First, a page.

When I was 10 years old, I watched an episode of Beauty and the Beast (the TV series), and recall seeing a little boy playing the most beautiful, yet haunting piece of music on the piano. I watched – riveted, soaking in every note, every nuance, every feeling this brilliant work evoked in me. At the conclusion of the episode, I ran upstairs to my piano and spent the rest of the night teaching myself what I could by ear. It was very important that I learn this piece.
During my next piano lesson with Mrs. Lew (R.I.P.), I asked her to teach me this piece. I played what I could for her and she pulled out a big dusty book and opened it to Piano Sonata No. 14 in C# minor “Quasi una fantasia”, Op. 27, No. 2, by Ludwig van Beethoven (also known as Moonlight Sonata). I spent the entire lesson working on this piece and then had my mother buy me the music. To this day, Moonlight Sonata is the first thing my fingers play when they come in contact with a piano. This song fills me with inspiration and emotion.
I’ve always been a creative person. I spent my childhood immersed in a variety of activities – most prevalent were artistic pursuits from ballet and jazz to piano, drama and poetry. Though I didn’t know what I wanted to be when I grew up, (I rotated through a number of options: Forensic Psychiatrist, Dancer, English Professor, Lawyer, Actor, Interior Designer…), I knew that the arts would always be a part of my life. Some of my best memories, from childhood to adulthood, revolve around the arts. Some of the most impactful people in my life were those that imparted arts knowledge and opportunities for arts exploration in a variety of ways.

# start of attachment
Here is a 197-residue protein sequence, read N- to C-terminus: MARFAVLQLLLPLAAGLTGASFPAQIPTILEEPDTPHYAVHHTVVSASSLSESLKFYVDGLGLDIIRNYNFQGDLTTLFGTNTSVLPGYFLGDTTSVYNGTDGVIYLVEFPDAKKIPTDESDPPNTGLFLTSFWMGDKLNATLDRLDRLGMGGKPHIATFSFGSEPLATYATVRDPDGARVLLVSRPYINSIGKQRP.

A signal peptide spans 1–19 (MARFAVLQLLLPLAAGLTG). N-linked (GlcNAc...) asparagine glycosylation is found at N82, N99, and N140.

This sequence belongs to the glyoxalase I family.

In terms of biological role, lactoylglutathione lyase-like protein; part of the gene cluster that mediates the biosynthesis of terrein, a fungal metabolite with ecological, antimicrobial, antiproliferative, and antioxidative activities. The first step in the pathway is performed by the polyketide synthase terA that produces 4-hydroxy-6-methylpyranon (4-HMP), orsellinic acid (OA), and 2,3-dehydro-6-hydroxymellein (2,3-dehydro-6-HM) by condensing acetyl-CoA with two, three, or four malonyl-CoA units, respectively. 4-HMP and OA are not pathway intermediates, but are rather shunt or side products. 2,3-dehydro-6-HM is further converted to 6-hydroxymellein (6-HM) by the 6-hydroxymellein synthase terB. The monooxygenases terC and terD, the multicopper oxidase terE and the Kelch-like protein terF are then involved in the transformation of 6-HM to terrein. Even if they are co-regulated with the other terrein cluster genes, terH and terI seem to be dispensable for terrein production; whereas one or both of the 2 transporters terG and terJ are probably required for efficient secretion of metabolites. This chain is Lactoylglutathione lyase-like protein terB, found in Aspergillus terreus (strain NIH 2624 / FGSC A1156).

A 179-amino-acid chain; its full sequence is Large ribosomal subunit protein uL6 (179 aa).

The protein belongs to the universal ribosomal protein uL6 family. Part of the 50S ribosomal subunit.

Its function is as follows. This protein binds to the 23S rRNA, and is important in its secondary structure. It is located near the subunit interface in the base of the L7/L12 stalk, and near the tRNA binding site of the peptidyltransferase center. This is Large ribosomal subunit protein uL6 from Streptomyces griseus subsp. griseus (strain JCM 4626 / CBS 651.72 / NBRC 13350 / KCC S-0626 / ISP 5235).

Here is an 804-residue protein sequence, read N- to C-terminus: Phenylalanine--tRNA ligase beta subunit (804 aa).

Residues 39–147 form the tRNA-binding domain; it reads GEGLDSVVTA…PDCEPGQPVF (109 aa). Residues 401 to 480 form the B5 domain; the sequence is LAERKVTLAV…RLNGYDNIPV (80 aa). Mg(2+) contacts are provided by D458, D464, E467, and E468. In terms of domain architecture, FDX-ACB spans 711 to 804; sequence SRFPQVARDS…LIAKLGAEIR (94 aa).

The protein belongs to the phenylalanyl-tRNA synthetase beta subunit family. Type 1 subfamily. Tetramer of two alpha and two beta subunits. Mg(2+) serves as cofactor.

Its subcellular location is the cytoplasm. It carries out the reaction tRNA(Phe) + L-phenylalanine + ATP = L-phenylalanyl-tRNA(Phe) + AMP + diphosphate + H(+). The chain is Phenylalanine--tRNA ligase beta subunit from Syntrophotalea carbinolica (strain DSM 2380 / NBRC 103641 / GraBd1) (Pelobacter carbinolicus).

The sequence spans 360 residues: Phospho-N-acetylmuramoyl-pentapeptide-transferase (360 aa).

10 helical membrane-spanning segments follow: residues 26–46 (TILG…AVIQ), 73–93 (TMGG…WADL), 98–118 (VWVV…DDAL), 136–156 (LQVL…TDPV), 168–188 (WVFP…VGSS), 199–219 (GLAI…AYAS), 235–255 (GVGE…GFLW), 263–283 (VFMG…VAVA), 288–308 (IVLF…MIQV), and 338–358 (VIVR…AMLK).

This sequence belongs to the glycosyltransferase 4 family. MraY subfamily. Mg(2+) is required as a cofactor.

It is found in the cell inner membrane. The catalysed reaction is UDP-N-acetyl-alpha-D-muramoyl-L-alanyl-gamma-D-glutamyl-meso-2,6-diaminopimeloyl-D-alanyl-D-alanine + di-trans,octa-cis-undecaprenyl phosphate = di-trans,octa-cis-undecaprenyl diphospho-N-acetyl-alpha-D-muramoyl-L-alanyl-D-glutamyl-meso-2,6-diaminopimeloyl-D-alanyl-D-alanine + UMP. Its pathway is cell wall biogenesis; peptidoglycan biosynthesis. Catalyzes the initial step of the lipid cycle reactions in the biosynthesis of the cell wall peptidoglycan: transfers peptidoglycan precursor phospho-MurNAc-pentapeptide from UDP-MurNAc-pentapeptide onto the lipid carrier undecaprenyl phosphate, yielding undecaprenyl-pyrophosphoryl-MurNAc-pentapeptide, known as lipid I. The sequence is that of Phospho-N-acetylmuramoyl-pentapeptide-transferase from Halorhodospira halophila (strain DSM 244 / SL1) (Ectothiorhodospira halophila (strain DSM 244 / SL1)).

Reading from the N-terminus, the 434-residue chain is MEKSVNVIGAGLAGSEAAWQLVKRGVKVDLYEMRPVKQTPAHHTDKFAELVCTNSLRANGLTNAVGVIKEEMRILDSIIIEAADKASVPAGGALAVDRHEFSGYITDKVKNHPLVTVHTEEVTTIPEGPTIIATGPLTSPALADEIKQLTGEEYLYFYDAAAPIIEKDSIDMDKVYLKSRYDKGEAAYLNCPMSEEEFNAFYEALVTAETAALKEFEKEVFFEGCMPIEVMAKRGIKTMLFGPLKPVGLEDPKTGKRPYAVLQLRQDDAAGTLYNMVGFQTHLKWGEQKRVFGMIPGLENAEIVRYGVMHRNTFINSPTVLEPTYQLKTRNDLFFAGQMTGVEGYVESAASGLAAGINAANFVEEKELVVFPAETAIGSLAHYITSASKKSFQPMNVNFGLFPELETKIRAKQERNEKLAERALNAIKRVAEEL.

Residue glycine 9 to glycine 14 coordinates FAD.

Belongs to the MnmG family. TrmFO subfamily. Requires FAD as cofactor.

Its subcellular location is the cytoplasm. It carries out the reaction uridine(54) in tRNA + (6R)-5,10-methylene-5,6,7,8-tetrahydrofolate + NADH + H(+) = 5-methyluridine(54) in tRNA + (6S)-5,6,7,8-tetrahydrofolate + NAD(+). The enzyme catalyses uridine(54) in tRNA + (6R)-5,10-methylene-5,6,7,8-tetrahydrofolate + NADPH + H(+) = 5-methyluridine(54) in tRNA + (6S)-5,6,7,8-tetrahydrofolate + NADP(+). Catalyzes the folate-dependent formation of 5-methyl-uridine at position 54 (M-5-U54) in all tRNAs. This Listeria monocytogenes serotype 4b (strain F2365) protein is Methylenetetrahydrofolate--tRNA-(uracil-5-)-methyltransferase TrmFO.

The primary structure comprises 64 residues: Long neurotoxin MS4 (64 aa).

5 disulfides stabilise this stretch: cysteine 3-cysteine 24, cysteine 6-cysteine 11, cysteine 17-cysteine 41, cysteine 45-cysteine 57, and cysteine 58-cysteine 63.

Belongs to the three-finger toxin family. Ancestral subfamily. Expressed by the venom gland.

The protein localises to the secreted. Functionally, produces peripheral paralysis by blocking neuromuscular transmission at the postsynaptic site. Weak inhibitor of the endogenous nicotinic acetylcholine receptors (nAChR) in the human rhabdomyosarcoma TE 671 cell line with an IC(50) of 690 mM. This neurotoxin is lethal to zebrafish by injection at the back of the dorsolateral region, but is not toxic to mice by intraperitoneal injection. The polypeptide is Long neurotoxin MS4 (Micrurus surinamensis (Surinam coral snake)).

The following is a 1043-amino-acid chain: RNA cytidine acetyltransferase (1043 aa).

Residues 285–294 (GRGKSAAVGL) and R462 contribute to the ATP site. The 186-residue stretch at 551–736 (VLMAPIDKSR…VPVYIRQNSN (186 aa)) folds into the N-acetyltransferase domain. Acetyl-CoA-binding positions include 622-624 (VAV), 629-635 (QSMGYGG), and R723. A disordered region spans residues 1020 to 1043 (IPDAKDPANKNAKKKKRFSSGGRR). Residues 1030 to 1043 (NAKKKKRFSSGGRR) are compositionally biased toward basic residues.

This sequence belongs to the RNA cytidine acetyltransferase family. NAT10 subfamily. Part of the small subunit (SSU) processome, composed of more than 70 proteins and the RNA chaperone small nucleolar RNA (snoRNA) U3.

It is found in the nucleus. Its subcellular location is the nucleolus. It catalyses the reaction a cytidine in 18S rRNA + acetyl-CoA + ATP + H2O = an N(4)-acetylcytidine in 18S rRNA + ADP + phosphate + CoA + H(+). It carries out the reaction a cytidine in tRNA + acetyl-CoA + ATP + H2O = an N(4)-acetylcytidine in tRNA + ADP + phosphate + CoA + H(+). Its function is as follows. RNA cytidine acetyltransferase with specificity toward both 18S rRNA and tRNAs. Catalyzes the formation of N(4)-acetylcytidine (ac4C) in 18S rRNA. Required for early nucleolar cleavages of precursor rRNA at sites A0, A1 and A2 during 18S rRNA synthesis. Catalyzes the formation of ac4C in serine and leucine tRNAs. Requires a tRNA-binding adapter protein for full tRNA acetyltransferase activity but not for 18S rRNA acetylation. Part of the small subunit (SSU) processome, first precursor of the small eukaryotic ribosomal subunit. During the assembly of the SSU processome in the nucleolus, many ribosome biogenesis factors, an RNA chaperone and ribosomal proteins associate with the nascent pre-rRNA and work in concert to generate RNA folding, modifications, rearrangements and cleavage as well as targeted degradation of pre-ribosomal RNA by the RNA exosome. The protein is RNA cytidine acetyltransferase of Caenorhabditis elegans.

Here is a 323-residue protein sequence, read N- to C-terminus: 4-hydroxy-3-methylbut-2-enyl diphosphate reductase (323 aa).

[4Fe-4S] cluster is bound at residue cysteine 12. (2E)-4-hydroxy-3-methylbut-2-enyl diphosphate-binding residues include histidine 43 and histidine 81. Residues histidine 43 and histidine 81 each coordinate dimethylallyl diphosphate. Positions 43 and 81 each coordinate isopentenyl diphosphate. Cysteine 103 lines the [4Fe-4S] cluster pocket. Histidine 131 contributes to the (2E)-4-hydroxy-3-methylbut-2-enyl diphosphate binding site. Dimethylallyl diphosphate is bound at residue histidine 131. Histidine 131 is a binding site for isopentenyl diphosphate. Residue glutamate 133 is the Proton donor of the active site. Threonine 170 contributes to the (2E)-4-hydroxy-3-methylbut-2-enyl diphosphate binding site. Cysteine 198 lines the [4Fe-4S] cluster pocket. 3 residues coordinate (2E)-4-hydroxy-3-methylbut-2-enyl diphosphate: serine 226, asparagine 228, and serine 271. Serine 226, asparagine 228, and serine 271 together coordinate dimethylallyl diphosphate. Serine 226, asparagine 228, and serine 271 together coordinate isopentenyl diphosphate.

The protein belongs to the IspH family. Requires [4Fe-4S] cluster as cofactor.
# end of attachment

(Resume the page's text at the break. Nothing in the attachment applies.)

Don’t get me wrong, I watched the Bugs Bunny and Tweety Show for the comedy, but listened carefully to hear the classical music. And absolutely nothing has changed. When I watched the film Inception last year, I was enthralled with the sound scape of the movie. Of course, when I expressed my excitement to my friends, nobody had consciously listened to the music which I so enthusiastically referred to.
I always promised myself that I wouldn’t work in a job that didn’t allow me to be creative. And my current career in marketing allows me to express my creativity and innovation daily. From writing and brainstorming to storyboarding commercial shoots and developing marketing campaigns, my job affords me all the freedom to inject myself into my work. And if that ever proves to be not enough, I also have my other artistic pursuits on the side.
This is why as an adult, it saddens and angers me when people are quick to devalue the arts and shove arts programming under the chopping block. I could go into the intrinsic value of arts or the direct and indirect economic and employment benefits of the arts and culture in society, but I shouldn’t have to. The freedom with which I was given to explore the arts allowed me to discover who I was as a child and who I wanted to be. What’s wrong with arts for art’s sake?
By Christine, GGC staff
Do you think that children today are over-programmed? Is there room for music in their lives?